Red Bull’s CEO Loves Breitbart. Here’s Why the Art World Should Care.
The Austrian billionaire is considered a pioneer of marketing through branded content.
Red Bull’s CEO Dietrich Mateschitz has earned a reputation as a marketing genius who has managed to do the impossible: make cultural content sponsored by a multi-billion-dollar corporation cool. He has used the energy drink’s name to underwrite a global, highly influential electronic music platform, an exhibition space in New York, and a residency program in Detroit. But participants in the company’s forward-thinking cultural projects may be surprised to learn about the CEO’s latest initiative: a soon-to-be-launched populist German-language media venture that has already been compared to the ultra-right-wing US outlet Breitbart.
Mateschitz has made no secret of his reactionary political views: He’s backing the Austrian foreign minister Sebastian Kurz, the young leader of the right-wing populist arm of the conservative People’s Party. But earlier this month, he harshly criticized Germany and Austria’s policies towards refugees in a rare interview with the regional Austrian paper Kleine Zeitung on April 8. The reclusive billionaire also expressed his support for Donald Trump and announced plans for his new media venture, Näher an die Wahrheit (Closer to the Truth), an initiative that he described as a “research platform” with a mission to “tell the truth.”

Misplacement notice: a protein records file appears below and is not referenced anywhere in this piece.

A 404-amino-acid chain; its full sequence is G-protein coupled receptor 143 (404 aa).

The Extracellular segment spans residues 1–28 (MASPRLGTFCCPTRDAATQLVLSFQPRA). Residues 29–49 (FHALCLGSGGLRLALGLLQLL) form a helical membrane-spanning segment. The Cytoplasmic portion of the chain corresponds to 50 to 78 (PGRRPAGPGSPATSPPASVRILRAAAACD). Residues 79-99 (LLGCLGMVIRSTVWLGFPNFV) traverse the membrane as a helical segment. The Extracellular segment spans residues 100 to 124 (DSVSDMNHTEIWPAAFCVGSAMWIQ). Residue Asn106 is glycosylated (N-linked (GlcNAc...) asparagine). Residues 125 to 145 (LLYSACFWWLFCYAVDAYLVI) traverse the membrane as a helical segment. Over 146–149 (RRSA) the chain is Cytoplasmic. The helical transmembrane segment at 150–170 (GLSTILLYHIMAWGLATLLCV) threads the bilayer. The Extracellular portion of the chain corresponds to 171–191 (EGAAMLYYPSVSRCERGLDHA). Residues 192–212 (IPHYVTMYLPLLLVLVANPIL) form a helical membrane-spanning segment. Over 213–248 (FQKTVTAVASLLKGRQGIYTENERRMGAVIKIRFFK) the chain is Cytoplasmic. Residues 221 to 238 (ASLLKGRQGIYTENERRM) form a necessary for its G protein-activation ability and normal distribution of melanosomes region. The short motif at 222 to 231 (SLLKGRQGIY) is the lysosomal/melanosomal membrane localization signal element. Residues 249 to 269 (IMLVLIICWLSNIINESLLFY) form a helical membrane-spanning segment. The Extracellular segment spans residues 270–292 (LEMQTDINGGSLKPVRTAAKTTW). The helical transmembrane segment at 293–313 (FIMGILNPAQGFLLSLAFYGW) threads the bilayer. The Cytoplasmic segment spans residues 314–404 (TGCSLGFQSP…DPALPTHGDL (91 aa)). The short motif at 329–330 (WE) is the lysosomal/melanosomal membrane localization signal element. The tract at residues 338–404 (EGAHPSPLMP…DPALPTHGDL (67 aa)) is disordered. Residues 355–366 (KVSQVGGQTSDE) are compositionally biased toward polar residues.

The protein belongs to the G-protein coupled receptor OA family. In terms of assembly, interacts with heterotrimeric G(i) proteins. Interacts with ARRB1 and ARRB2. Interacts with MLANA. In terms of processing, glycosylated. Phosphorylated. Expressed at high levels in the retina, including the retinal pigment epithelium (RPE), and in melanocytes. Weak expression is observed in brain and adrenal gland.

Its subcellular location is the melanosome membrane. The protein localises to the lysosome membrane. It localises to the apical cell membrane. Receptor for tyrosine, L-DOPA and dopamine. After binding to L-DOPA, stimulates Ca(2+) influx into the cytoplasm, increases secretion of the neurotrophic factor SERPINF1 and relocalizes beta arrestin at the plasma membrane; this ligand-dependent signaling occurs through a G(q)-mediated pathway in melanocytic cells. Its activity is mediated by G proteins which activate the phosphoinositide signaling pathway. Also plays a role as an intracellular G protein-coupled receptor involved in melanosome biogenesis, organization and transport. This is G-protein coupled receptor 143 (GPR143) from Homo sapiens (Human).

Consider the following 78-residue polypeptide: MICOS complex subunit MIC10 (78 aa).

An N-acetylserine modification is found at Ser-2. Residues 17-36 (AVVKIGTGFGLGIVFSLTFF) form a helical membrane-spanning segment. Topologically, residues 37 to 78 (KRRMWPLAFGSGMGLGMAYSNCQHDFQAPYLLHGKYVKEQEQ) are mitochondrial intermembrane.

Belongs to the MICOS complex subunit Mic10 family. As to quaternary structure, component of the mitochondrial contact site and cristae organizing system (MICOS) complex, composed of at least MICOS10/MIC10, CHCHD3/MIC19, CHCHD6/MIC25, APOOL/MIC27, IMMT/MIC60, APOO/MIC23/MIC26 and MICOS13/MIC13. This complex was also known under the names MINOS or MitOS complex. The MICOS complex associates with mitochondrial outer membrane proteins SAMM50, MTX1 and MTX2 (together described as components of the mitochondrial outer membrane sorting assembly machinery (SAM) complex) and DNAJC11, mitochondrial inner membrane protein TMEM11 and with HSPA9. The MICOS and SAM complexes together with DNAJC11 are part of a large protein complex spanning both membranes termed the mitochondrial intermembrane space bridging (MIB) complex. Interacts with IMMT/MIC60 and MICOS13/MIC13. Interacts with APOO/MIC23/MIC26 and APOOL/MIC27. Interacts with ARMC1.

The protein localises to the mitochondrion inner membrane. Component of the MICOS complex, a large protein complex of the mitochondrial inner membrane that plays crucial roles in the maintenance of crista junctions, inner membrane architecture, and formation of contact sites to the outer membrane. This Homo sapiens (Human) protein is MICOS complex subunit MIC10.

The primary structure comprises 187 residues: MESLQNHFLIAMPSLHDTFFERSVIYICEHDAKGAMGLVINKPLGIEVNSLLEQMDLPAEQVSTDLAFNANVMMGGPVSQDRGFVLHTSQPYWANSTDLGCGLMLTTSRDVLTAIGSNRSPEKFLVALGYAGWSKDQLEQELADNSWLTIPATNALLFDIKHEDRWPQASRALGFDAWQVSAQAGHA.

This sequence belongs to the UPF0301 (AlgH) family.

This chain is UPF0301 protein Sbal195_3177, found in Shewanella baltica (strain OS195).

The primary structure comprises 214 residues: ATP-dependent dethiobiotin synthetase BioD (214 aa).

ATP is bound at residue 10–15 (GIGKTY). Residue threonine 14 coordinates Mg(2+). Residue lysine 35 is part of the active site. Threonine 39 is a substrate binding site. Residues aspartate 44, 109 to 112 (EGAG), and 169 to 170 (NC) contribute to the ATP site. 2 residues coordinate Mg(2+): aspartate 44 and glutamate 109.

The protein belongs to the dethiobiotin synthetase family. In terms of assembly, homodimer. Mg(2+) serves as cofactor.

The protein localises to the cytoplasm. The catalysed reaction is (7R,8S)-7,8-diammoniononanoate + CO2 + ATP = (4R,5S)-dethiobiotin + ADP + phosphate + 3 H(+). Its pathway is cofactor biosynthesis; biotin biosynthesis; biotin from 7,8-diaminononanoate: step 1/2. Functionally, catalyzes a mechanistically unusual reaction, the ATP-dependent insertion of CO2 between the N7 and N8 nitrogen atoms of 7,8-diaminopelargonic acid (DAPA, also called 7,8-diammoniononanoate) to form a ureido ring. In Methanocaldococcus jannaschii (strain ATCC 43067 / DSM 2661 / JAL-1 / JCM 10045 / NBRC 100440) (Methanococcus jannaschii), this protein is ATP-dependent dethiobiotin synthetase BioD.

It is not yet clear what the platform’s content would look like, but the controversial interview—which has not been widely reported in English, except for one article, unsurprisingly, on Breitbart—has already divided public opinion in Austria. Some readers urged the 72-year-old Austrian, who is estimated by Forbes magazine to be worth $15.2 billion, to get into politics. Others said his aspirations are dangerous and likened his proposed platform to Steve Bannon’s former outlet.
The comparison isn’t too far fetched: In the interview, Mateschitz condemned the political correctness of the “intellectual elites” and claimed that the Austrian government wanted the public to be “scared and uncritical.” “I fundamentally oppose being told what to think, even if one immediately makes oneself suspicious in all directions: in America you’re branded a communist, in Europe as a conspiracy theorist or a right-wing populist,” he said.
He spoke of the government’s “blindness” regarding the refugees, referring to the crisis as a “wave of immigration” into Europe, claiming that “it was clear from the start that most of the people weren’t refugees, at least not according to the definition of the term in the Geneva Conventions.” He also expressed concerns about the “public servants in Brussels [referring to the European Union] who say that countries with homogeneous cultures should vanish from the face of the earth.”
What does this have to do with art?
Most of Red Bull’s sponsorship activities focus on sports—including a Formula 1 racing team, soccer clubs, and extreme-sports events—but the company also funds successful programs in the fields of art and music. Mateschitz is revered as a marketing pioneer who has created corporate-branded content that both its core costumer base and the wider public might want to consume. The German newspaper Handelsblatt described Mateschitz as a CEO who “built up a media empire to advertise the Red Bull energy drink.”